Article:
"The Triumph of Vice" was another of those stories that I really wanted to like, mainly on the strength of my knowledge of the author. W.S. Gilbert was a British dramatist and poet, perhaps best known for being half of the comic opera powerhouse "Gilbert and Sullivan." To this day nothing makes me laugh harder than a well-mounted production of pretty much any of the Gilbert and Sullivan operas, the Mikado being my favorite I suppose. So it was with high hopes that I came to this story, and although it has its moments where you can plainly see Gilbert's unique brand of humor coming through, it was just a mediocre story in my opinion.
The story takes place in the improbably-named province of Tackelschlosstein, where lives the Baron von Klauffenbach and his daughter Lady Bertha. Although they own a grand castle, they are otherwise penniless and are forced to take in a lodger, which is where the Count von Krappentrapp comes into the story. He falls in love with Bertha, but unforunately he is short and squat, while she is tall and statuesque, and she considers the Count quite beneath her as a suitor. He proposes to her but she rejects him completely based on his appearance.
One day a gnome by the name of "Prince Pooh" presents himself to the Count and asks for his help in wedding Bertha, in exchange for untold riches. There's only one problem: the Prince can transform himself into a tall, handsome man worthy of Bertha's attention, but the spell lasts only a short time before he slowly begins to shrink back into his gnomish form, whenever he washes himself. He had tried getting married twice before, but the engagement in both cases went on too long (as he says, "One is obliged, you know, to wash one's face during courtship") and resulted in the brides-to-be calling everything off when they realized who they were actually marrying. So he needs the Count's help in introducing him to Bertha and paving the way for the most rapid marriage possible.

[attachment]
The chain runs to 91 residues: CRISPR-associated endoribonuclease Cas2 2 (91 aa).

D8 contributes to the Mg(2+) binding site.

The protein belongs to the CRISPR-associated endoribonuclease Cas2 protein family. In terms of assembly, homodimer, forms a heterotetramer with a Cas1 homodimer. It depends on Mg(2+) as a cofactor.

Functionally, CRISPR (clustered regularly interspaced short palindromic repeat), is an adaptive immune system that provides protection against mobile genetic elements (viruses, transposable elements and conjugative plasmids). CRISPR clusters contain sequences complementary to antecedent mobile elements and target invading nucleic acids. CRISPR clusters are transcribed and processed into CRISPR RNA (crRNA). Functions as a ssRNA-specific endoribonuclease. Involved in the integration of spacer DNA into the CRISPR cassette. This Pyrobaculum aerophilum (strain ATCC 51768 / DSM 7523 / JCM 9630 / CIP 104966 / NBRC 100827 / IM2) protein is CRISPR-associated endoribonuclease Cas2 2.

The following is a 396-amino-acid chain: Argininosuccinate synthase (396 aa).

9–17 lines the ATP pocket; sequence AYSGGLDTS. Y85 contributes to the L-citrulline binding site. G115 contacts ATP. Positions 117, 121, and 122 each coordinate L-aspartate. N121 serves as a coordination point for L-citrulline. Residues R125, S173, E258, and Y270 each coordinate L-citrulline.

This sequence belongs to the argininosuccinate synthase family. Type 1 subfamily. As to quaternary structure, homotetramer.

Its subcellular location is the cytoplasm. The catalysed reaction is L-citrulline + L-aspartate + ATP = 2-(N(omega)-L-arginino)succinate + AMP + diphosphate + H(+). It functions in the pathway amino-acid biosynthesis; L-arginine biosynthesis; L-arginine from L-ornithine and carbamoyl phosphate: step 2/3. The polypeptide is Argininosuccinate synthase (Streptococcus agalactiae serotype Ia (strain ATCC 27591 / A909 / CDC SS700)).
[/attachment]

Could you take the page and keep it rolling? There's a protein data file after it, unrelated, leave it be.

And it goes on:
The marriage occurs, and although the newlyweds are happy, Bertha is quite irritated at the Prince's practice of washing his face only once a week. According to Gilbert, "Bertha was a clean girl for a German," and she's determined that the Prince should raise his level of hygiene as well. So she does things like hiding his umbrella when he goes out, in the hopes that he might get rained on. Things begin to come to a head one day when Bertha realizes, to her horror, that she and the Prince are both shrinking, and it's all over but the shouting one day when the Prince falls in the river and has to stay there for about two hours before he's rescued. When he emerges from the river, he's barely recognizable.
Now humbled, Bertha consults the Count (who is now much taller than she is) and asks his help in getting rid of the Prince. This he does, in a very fairy-tale sort of way, and Bertha and the Count marry and live happily ever after.
This was a decently amusing story in its way, but I was expecting quite a bit more from Mr. Gilbert, so I will give it only three stars.
Deal Me In 2017 is hosted by Jay at Bibliophilopolis.